Document Type

Report

Department

General Surgery; Surgery

Abstract

Introduction: Sclerosing peritonitis or abdominal cocoon syndrome is characterized by small bowel loops completely encapsulated by a fibrocollagenous membrane in the center of the abdomen. Although cocooning of the abdomen is mostly seen in patients on peritoneal dialysis, it can occur de novo; it very rarely manifests as complete mechanical bowel obstruction.
Case Presentation: A 46-year-old Asian man presented with complete mechanical bowel obstruction. He had previous attacks of partial bowel obstruction during the past 6 to 8 months, which was misdiagnosed as abdominal tuberculosis because tuberculosis is very prevalent in the region in which he lives. He took anti-tuberculosis therapy for 3 months but this did not result in resolution of his symptoms. This time he had diagnostic laparoscopy followed by laparotomy in which a fibrocollagenous membrane, resulting in entrapment of his bowel, was excised and his entire small bowel was freed. Postoperatively he again had a mild episode of partial bowel obstruction but this was relieved with a short course of steroids.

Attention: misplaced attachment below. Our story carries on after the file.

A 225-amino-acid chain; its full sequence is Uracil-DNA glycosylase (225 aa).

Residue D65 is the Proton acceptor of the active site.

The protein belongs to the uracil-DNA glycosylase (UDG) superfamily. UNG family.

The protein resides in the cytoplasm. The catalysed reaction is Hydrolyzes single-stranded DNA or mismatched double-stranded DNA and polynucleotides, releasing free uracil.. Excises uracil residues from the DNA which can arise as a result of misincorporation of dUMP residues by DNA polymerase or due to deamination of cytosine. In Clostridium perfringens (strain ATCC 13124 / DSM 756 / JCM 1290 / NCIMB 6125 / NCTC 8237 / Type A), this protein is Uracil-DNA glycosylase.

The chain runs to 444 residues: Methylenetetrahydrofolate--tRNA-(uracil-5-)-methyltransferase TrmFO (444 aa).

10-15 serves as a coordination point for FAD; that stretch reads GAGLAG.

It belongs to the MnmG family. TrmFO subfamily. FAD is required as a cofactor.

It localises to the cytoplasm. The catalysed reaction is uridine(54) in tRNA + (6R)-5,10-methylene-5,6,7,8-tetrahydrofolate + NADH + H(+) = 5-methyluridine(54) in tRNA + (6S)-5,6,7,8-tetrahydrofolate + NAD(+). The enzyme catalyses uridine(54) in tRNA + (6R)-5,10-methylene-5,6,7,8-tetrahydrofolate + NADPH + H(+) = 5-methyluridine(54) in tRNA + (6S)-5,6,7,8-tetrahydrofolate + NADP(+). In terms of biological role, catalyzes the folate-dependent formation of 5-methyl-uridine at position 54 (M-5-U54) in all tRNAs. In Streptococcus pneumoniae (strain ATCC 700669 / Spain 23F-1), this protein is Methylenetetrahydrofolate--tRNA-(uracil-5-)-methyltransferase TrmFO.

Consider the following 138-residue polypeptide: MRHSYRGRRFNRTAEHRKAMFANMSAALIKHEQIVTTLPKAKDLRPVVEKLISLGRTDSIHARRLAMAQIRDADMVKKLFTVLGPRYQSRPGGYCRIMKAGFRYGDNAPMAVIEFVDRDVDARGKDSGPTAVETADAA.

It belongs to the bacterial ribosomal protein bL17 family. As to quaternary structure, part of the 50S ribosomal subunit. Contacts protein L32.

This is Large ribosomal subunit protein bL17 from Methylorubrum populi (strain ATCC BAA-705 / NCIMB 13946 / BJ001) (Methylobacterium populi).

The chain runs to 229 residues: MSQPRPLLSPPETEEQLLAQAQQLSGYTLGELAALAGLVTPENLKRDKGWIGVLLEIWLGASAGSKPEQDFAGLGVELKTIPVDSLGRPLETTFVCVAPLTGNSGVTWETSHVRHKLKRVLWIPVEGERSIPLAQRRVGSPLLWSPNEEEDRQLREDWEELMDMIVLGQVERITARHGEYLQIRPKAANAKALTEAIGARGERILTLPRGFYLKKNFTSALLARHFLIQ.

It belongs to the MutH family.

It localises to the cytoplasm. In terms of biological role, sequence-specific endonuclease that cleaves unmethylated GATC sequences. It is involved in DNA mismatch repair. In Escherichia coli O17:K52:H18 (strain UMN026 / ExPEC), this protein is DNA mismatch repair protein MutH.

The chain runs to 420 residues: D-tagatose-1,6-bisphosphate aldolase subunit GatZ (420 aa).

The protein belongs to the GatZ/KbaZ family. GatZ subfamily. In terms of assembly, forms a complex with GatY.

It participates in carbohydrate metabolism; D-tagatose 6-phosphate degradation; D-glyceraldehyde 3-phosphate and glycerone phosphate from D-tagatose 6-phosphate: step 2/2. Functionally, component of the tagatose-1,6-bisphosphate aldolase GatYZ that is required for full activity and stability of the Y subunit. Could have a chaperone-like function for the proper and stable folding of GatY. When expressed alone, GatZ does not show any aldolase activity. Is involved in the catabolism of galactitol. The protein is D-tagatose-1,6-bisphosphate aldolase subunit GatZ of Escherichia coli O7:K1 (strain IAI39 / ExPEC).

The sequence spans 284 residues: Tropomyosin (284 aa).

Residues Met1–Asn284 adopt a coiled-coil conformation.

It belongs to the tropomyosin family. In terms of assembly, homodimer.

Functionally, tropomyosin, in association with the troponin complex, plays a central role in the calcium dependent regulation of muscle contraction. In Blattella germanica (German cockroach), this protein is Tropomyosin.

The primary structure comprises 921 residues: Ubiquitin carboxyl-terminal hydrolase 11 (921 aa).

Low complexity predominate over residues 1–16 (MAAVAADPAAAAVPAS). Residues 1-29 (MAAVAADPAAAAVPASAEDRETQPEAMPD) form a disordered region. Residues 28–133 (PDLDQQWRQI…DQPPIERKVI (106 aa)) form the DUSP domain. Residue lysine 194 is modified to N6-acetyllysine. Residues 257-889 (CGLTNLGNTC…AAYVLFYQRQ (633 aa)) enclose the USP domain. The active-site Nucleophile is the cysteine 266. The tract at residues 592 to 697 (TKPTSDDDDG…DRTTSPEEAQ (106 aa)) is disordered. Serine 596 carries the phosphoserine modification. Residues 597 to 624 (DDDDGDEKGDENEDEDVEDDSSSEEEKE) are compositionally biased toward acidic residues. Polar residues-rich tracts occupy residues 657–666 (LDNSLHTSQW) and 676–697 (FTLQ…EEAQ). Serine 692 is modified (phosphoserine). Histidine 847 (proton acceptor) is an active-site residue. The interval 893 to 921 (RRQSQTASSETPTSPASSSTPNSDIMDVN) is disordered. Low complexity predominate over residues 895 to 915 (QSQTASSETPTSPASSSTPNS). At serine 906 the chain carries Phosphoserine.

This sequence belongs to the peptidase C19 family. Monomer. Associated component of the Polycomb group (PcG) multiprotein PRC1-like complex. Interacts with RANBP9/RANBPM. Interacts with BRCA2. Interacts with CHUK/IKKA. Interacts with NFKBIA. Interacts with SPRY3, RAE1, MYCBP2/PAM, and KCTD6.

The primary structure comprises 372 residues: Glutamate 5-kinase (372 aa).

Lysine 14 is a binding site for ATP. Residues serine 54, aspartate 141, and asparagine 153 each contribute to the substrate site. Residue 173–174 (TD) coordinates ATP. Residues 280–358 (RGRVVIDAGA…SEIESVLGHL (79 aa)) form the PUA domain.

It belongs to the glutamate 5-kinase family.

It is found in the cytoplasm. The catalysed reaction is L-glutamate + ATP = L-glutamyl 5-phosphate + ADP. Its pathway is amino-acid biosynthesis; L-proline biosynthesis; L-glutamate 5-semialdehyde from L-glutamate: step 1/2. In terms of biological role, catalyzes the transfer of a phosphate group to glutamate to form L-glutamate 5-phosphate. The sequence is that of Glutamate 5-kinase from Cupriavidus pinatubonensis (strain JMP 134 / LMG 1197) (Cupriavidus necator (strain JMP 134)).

Discussion: Sclerosing peritonitis is a rare benign etiology of complete mechanical bowel obstruction. Patients might have suffered recurrent attacks of partial bowel obstruction in the past that were falsely managed on lines of other conditions such as tuberculosis, especially in endemic areas like Pakistan or India.
Conclusion: Sclerosing peritonitis is a rare benign diagnosis which can manifest as complete bowel obstruction and a high index of suspicion is required to diagnose it. Contrast-enhanced computed tomography of the abdomen is a useful radiological tool to aid in preoperative diagnosis. Diagnostic laparoscopy is usually confirmatory. Peritoneal sac excision and adhesiolysis is the treatment and a short course of steroids in relapsing symptoms.

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Publication

Journal of Medical Case Reports

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Creative Commons Attribution 4.0 License
This work is licensed under a Creative Commons Attribution 4.0 License.

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